• For every person employed by commercial TV, 1.2 people are employed in other sectors.
  • The industry invests $1.6 billion in Australian content each year
  • Connected TVs are still the most popular device for accessing BVOD services
  • When restrictions were lifted, audience levels returned to pre-COVID levels
  • 89% of Australians think commercial television is a valuable service

Free TV CEO Bridget Fair said: “In commissioning this report, Free TV Australia wanted to shine a light on our industry and its many contributions to Australia’s society and culture. We were also keen to ‘take the temperature’ of our audiences to understand the value they place on this free, universal service.

“It turns out that despite increased competition, Australians value commercial television even more than we expected. Access to local entertainment, news and sport is a very big deal for viewers, with 95 percent telling us that losing commercial television would have an impact on society, particularly through the loss of access to news, sport and entertainment.”

Meanwhile a Roy Morgan survey found Australians were adding new Subscription TV services at an astonishing rate during the lockdown period, which started in late March. These services are dominated by international series and movies.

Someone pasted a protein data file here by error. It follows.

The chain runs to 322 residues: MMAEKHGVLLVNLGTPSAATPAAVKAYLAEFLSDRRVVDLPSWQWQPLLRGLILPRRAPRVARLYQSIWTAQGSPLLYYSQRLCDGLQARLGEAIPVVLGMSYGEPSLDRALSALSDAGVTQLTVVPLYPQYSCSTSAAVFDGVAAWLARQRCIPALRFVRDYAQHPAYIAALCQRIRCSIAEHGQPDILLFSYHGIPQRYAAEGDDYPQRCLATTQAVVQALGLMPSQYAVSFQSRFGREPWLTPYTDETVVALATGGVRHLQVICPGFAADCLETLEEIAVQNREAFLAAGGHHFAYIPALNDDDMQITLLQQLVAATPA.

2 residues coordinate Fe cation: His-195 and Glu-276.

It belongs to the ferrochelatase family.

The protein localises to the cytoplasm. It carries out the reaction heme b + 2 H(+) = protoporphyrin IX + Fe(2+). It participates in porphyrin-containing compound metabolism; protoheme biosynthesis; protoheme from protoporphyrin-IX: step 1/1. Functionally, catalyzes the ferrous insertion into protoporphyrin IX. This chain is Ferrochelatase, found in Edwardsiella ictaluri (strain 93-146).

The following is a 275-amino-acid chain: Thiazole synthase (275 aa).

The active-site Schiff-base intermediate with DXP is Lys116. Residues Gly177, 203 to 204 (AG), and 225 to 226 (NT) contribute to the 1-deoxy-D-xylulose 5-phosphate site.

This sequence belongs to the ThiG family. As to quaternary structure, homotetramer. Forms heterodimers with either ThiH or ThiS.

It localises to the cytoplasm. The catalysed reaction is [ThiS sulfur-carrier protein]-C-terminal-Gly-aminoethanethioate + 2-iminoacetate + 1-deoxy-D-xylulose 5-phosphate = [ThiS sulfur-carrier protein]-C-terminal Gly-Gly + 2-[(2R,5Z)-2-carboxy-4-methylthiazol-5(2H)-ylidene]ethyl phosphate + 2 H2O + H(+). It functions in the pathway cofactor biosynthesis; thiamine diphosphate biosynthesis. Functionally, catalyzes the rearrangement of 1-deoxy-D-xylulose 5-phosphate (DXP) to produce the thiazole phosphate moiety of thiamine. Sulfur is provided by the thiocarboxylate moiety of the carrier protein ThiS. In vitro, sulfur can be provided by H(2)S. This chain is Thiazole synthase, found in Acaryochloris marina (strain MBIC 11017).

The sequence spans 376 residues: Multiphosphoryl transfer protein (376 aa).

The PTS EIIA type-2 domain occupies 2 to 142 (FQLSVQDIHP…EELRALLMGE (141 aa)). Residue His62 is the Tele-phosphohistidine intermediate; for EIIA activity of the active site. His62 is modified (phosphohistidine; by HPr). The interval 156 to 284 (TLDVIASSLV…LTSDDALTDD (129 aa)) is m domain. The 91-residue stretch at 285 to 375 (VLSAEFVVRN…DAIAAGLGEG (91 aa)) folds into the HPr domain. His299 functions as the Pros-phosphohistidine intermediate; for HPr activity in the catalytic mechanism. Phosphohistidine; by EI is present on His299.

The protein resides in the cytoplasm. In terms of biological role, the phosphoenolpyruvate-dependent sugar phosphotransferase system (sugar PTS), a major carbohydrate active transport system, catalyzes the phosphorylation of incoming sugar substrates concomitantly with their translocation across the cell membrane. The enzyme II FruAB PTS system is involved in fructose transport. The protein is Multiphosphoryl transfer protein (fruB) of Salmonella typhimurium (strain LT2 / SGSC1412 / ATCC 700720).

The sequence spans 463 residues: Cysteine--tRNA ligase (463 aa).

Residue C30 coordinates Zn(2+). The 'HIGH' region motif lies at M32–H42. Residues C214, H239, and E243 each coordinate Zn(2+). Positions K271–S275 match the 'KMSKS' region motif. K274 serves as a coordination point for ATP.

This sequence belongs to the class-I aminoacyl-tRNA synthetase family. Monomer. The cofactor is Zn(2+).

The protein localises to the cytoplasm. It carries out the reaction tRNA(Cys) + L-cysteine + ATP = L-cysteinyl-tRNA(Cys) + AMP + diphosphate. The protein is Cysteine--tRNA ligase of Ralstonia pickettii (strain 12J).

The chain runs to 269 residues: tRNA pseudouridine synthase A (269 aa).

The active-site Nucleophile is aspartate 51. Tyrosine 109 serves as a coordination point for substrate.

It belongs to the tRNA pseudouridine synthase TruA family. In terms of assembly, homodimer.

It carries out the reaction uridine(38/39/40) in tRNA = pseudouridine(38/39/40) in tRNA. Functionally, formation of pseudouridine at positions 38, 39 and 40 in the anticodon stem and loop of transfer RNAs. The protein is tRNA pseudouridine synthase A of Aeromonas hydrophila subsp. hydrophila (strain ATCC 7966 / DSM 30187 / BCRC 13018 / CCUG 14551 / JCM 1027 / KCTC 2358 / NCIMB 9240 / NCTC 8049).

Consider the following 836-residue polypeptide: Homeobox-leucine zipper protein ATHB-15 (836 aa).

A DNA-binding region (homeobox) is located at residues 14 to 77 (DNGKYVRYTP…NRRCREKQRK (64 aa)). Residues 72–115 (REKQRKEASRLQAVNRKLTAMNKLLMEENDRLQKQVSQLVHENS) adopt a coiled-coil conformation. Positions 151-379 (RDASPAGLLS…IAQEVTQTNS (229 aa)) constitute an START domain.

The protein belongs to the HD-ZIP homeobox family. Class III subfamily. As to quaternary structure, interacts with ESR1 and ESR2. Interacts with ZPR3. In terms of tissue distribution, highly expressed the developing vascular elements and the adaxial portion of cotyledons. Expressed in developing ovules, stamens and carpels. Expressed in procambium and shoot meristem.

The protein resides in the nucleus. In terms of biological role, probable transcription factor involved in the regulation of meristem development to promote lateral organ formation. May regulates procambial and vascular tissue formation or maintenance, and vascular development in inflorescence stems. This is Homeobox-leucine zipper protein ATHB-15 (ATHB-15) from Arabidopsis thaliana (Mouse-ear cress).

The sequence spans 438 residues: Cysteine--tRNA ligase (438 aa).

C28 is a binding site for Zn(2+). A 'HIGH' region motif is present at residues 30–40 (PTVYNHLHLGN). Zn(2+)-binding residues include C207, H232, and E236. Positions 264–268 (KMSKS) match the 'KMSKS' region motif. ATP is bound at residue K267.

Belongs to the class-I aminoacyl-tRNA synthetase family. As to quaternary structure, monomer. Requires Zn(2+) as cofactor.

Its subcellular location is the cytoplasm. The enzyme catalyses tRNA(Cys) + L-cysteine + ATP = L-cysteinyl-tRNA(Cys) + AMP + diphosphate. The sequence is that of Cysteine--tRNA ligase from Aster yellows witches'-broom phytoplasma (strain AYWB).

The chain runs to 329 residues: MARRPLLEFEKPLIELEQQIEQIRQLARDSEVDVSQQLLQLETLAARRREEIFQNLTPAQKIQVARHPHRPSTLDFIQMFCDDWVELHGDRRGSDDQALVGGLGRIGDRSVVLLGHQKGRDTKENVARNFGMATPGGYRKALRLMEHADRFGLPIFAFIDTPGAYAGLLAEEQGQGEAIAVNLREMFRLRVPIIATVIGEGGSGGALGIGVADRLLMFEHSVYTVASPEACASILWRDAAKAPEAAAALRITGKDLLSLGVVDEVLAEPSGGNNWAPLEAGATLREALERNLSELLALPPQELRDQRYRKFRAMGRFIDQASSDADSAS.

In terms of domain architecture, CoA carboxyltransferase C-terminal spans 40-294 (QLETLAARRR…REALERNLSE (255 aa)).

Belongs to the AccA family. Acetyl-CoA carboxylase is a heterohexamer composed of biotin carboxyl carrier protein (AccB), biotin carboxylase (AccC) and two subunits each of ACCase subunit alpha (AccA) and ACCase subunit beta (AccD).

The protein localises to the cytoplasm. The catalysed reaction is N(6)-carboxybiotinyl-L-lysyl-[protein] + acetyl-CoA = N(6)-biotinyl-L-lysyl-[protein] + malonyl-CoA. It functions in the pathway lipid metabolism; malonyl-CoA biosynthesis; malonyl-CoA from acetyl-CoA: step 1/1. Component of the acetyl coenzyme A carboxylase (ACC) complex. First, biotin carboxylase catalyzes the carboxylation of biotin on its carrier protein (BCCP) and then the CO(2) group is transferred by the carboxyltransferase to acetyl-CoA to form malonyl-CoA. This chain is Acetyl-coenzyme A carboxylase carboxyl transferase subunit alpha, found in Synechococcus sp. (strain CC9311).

Almost 15.74 million Australians have access to a Subscription TV service (Streaming + Pay TV) up 878,000 (+5.9%) in only three months.

Netflix tops the list at 13.28 million viewers, an increase of over 1 million in only three months (+8.8%) -eclipsing the entire previous 12 months (942,000).

Foxtel grew by over 5.5 million viewers, up 658,000 (+13.6%) since the pre-COVID-19 period -this includes Foxtel Now and Kayo, Binge with the latter launching with a free trial in late May.

Stan grew 729,000 (+19.7%) to 4,434,000 viewers; Disney+ was up 689,000 (+38.2%) to 2,493,000; Amazon Prime Video increased by 678,000 (+45.5%) to 2,166,000 viewers.

Roy Morgan CEO Michele Levine said, “The rate of growth is astonishing with Netflix gaining more viewers in this three month period than they gained over the previous twelve months and Foxtel experiencing its strongest growth in many years despite the lack of live sporting content during this period.